Contemplative presence and spaces of dreams

If the flowers remind us of life’s shortness, Boncompain’s paintings of women—clothed or naked—celebrate the current moment. They too inhabit shallow spaces, pushed close to the painting’s surface. From her position at the center of the canvas, the blue-clad female body in La Robe bleue (1988) exudes sheer presence and joy of life.

Similarly, in Nu à la couverture tigrée (2007), the nude woman reclines in a luscious green setting, reminiscent of Paul Gauguin’s (another native of Provence) paintings of Tahitian women. Eachwoman is inevitably there in the here-and-now with us, but she is not there forus. Boncompain’s female models never meet our gaze. Rather, they take up their own space fully and wholly, reserved in thought, perhaps prodding us to also inwardly guide our own thoughts. The human soul, it seems, enables a contemplation that veers off the flowers’ inevitable decay.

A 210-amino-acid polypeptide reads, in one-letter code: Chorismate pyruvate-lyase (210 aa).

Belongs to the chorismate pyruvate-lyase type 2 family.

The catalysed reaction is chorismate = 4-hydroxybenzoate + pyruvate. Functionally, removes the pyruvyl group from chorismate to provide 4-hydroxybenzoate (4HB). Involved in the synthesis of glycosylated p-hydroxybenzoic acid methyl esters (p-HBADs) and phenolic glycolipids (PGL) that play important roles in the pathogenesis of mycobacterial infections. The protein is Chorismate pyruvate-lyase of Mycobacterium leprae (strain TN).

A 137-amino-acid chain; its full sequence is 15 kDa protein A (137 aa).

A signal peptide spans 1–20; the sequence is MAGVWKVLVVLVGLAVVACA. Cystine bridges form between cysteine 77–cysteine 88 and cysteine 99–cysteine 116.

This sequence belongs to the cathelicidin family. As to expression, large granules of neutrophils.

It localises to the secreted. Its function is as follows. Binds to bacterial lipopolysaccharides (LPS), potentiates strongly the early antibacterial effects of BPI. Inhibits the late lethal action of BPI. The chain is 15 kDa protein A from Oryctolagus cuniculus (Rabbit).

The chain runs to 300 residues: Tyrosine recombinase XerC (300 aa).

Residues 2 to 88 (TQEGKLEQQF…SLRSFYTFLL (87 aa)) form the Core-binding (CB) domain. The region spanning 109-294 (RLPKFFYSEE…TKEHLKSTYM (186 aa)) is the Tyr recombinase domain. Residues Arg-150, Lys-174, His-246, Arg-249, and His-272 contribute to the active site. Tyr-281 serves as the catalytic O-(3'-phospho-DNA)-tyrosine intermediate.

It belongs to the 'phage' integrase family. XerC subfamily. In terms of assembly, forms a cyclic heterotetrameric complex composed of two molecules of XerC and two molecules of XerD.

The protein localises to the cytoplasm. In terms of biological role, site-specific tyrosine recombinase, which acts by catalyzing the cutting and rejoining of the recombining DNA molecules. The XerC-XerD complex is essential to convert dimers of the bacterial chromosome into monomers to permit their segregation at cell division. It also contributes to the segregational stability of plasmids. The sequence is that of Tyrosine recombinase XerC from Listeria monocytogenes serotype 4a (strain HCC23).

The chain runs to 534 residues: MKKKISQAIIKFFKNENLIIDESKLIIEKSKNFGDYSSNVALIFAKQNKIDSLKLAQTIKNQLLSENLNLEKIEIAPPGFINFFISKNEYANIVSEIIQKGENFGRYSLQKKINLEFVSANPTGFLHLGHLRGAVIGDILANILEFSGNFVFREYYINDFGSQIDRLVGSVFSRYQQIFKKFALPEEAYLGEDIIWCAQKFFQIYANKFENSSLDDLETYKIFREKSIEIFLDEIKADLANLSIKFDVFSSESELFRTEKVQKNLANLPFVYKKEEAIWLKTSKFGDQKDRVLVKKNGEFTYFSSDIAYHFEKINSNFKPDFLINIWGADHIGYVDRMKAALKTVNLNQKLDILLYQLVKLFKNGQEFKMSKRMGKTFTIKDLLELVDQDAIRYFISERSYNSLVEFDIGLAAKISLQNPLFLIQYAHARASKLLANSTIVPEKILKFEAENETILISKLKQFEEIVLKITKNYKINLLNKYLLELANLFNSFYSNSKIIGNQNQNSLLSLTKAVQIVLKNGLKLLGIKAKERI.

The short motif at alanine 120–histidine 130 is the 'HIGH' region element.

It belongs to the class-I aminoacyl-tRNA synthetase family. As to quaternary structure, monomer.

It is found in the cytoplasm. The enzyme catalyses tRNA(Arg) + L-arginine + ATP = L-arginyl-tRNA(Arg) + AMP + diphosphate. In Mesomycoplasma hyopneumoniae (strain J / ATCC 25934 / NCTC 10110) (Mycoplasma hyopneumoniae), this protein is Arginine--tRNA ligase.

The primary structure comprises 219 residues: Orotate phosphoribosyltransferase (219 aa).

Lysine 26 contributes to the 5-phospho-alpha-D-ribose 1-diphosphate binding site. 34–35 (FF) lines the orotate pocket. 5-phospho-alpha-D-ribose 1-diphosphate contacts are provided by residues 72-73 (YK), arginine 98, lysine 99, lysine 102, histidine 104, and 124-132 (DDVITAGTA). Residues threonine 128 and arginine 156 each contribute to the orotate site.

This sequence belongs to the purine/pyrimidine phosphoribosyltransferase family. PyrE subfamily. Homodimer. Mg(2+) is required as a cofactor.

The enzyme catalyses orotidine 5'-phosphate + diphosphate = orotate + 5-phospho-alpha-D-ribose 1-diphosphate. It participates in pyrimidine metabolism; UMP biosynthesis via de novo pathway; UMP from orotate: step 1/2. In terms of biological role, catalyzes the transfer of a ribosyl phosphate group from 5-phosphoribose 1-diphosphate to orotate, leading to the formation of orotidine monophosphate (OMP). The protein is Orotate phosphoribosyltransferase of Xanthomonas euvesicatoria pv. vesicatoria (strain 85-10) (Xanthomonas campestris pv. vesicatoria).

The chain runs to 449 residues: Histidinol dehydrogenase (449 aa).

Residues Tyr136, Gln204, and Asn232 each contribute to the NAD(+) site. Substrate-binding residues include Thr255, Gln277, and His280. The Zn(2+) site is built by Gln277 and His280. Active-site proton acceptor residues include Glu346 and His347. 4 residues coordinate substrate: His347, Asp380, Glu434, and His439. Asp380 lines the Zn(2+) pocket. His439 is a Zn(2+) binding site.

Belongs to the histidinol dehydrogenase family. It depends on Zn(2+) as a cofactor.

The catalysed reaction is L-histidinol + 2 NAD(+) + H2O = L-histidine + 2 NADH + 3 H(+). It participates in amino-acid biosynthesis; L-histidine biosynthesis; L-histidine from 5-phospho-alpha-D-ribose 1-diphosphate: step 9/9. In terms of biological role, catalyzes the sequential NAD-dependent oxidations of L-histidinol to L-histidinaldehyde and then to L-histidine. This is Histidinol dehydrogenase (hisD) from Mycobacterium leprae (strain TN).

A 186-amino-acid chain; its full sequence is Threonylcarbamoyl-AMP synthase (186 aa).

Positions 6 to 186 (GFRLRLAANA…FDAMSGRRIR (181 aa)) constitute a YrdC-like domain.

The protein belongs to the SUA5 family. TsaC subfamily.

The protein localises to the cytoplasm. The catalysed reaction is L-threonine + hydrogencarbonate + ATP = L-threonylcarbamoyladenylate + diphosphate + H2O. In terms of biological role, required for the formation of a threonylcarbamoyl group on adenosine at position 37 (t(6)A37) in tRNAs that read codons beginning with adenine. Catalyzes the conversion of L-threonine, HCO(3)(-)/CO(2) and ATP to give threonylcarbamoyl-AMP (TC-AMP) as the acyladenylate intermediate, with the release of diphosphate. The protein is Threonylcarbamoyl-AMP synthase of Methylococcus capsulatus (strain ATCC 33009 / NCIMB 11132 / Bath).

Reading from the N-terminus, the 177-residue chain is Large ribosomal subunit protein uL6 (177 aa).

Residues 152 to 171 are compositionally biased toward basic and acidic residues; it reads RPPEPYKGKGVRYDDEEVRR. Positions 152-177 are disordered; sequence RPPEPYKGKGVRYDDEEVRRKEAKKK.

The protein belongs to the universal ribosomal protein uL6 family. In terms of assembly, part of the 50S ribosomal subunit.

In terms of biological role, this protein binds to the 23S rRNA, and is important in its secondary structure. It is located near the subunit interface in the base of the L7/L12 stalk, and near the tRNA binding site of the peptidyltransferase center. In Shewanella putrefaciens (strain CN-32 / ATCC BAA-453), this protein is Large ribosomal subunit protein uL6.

If Boncompain’s women demonstrate sheer presence, his landscapes—totally void of people—are spaces of dreams built in flat planes of paint. In La Jetée(1986), the sun and the piercing blue of the ocean and sky engulfs the miniscule human bodies. Knowing that blue is a color signifying dream in Boncompain’s paintings, this scenery not only evokes the bright light of the Mediterranean but also the realm of a dream. In a working notebook he carries everywhere, Boncompain jotted down a remark by the great Argentinean philosopher-poet Jorge Luis Borges: “Quand je rêve, je ne suis pas aveugle.” (“When I dream, I am not blind.”) From landscape to bodies, Boncompain evokes the art of seeing as dreaming, thus seeing an object or entity for what it is. 

            In a time when images flicker in and out of our attention, Boncompain teaches us to see differently. He reminds us that there is a difference in seeing something and seeing it for what it is. That is the lingering advice he provides and how he reminds us again of the lasting power of painting. 


Maibritt Borgen

Art Historian, New York